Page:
You have just been asked to manage a new project. Where do you start?
First, let's start with the definition of a project. A project is a temporary endeavor undertaken to create a unique product, service, or result. PMBOK (Project Management Body of Knowledge, Project Management Institute). A true project is not just a set of tasks to be performed. By viewing the project in terms of a process that will achieve a desired end goal, the project manager breaks down the effort into a series of tasks. The completion of the tasks leads to the final solution (the product) of the project.
Next, what are the roles and responsibilities of a project manager. The project manager has total responsibility for the overall project and its successful completion. To succeed in this responsibility, the project manager must work closely with the sponsor to ensure that adequate resources are applied. The project manager also has responsibility for planning and ensuring that the project is successfully completed on time, within budget, and to the client's scope.
Having the proper skill set within a project manager is important to the success of the project. A project manager must have:
- Integrative Skills - holistic philosophy, systems approach thinking, flexibility and cultural awareness
- Project Management Skills - planning, organizing, controlling, and monitoring
- People Skills - leadership, communication, facilitation, motivation, and team building
- Technical Skills - engineering and scientific ability, mathematical competence, specialized expertise
- Business and Management Skills - organizational operations insight, general business management, and fundamentals of planning, budgeting, and finance
What other people are involved in projects? Typical project personnel include: project team, project sponsor, and business owner.
Now that you know what a project is, know the roles and responsibilities of a project manager, have the attributes set to be a skilled project manager, and know what people are involved in your project, it's time to move to the project.
A project is divided into five phases: initiation, planning, execution, control, and closeout. Each of these phases is described in additional details below.
- Initiation - Project Initiation is the conceptual element of project management. Accordingly, the purpose of the Initiation Phase is to specify what the project should accomplish. Questions to ask yourself during this phase are: Who is the project client? What are the overall project objectives? What is the statement of work? What are the high-level project requirements?
Documents to be completed for this phase include a Project Charter. A Project Feasibility and Project Concept may also be prepared.
- Planning - Project Planning is considered to be the most important phase in project management. Time spent up front identifying the proper needs and structure for organizing and managing projects saves countless hours of confusion and rework later in the project. The purpose of this phase of the project is to establish business requirements, to establish precise cost and schedule of the project (including a list of deliverables and delivery dates), to establish the project team and to obtain management approval.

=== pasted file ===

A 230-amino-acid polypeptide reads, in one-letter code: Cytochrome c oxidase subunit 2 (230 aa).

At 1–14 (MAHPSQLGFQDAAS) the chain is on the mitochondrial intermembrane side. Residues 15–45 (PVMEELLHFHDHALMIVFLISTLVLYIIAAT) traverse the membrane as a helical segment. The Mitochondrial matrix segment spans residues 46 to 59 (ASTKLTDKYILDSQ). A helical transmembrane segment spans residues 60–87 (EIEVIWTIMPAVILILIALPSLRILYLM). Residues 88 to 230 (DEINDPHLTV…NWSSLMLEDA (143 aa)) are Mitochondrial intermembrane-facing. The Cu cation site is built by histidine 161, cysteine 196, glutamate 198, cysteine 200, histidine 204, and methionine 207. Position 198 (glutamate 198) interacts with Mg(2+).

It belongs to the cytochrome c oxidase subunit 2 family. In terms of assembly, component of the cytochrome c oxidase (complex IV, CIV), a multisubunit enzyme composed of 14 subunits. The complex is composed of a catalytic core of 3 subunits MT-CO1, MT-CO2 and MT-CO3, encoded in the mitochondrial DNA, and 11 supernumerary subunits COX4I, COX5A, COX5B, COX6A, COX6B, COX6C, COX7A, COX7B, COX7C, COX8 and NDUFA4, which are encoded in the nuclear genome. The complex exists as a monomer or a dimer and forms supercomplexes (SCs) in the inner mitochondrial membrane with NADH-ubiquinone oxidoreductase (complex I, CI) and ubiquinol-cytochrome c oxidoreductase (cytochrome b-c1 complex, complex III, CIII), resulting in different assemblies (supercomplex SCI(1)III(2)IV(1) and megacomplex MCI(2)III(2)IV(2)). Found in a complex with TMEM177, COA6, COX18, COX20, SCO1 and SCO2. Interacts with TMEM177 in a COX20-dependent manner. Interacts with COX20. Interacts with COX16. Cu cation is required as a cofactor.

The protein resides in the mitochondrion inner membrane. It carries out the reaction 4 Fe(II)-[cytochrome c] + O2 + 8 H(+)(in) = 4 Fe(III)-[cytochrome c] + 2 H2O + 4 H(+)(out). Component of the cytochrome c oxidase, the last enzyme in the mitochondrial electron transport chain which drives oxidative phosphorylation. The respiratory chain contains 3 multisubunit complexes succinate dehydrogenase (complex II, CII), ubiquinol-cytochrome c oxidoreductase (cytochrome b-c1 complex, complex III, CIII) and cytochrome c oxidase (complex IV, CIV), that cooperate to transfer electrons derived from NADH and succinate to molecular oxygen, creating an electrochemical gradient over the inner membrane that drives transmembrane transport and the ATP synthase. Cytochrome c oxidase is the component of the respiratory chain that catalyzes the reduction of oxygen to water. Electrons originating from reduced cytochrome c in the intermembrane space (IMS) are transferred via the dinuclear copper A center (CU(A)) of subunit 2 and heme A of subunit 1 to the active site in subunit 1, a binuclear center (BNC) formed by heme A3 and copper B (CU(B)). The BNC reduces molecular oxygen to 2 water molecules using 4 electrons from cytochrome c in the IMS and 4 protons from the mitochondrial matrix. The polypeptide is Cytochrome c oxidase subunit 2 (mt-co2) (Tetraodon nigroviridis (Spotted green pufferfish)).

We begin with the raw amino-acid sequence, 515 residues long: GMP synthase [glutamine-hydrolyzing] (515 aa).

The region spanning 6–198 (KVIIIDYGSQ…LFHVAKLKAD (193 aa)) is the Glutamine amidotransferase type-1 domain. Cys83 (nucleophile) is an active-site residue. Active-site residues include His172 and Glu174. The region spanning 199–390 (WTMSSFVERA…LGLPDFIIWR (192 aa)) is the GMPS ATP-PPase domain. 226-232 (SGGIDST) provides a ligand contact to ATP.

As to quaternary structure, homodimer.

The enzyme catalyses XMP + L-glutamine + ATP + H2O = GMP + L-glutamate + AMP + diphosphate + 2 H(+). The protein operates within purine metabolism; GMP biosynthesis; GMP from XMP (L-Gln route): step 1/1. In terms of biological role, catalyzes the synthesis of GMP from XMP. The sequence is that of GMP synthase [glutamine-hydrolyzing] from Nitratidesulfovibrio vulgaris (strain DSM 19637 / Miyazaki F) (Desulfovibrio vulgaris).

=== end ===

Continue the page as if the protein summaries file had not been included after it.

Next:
Documents that can be included during Project Planning include: Project Plan, Project Scope Statement, Critical Success Factors, Work Breakdown Structure, Organizational Breakdown Structure, Cost Benefit Analysis, Resource Plan, Project Schedule, Risk Management Plan, Procurement Plan, Quality Plan, Communications Plan, Confirmation Management Plan, and Budget.
- Execution - Once a project moves to Project Execution, the project team and the necessary resources to carry out the project should be in place and ready to perform the project activities. The Project Plan should have been completed and baselined by this time as well The project team and the project manager now focus on participating in, observing and analyzing the work being done.
Key activities for this phase include monitoring performance and providing project status. The major document for this phase is the Project Status Report.
- Control - Project Control is a formal process in project management. This phase involves comparing actual performance with planned performance and taking corrective action (or directing or motivating others to do so) to yield the desired outcome when significant differences exist.
Documents to complete during the Control Phase include: Change Control Request and Issue Document.
- Closeout - The last major phase of a project's life cycle is Project Closeout. This phase is performed once all defined project objectives have been met and the client has accepted the project's product or service. Project Closeout includes: redistributing resources, closing out any financial issues, completing, collecting and archiving project records, documenting the success and issues of the project, conducting a lessons learned session, and celebrating project success.
The Post-Implementation Evaluation Report is the key document used for Project Closeout.
The State of Michigan uses the Project Management Methodology to manage and monitor Information Technology projects by establishing formal project management practices. This methodology provides procedures and sample templates for large complex projects. Various types of project management training are available for the novice or experienced project manager.